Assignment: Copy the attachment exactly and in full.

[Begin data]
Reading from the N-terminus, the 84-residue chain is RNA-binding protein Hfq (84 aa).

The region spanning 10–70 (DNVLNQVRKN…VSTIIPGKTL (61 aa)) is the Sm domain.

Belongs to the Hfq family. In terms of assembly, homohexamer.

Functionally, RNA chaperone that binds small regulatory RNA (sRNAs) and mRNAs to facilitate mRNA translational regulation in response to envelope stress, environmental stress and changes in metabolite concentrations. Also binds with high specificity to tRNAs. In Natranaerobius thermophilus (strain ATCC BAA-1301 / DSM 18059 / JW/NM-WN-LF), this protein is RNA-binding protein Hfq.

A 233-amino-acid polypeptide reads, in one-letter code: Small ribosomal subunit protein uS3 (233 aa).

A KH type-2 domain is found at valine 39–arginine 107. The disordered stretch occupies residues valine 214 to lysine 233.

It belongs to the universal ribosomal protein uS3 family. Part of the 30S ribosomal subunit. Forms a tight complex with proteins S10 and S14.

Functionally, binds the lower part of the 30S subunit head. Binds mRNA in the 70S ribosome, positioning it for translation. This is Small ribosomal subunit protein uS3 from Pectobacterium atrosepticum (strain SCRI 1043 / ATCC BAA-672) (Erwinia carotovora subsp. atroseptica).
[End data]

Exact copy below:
Reading from the N-terminus, the 84-residue chain is RNA-binding protein Hfq (84 aa).

The region spanning 10–70 (DNVLNQVRKN…VSTIIPGKTL (61 aa)) is the Sm domain.

Belongs to the Hfq family. In terms of assembly, homohexamer.

Functionally, RNA chaperone that binds small regulatory RNA (sRNAs) and mRNAs to facilitate mRNA translational regulation in response to envelope stress, environmental stress and changes in metabolite concentrations. Also binds with high specificity to tRNAs. In Natranaerobius thermophilus (strain ATCC BAA-1301 / DSM 18059 / JW/NM-WN-LF), this protein is RNA-binding protein Hfq.

A 233-amino-acid polypeptide reads, in one-letter code: Small ribosomal subunit protein uS3 (233 aa).

A KH type-2 domain is found at valine 39–arginine 107. The disordered stretch occupies residues valine 214 to lysine 233.

It belongs to the universal ribosomal protein uS3 family. Part of the 30S ribosomal subunit. Forms a tight complex with proteins S10 and S14.

Functionally, binds the lower part of the 30S subunit head. Binds mRNA in the 70S ribosome, positioning it for translation. This is Small ribosomal subunit protein uS3 from Pectobacterium atrosepticum (strain SCRI 1043 / ATCC BAA-672) (Erwinia carotovora subsp. atroseptica).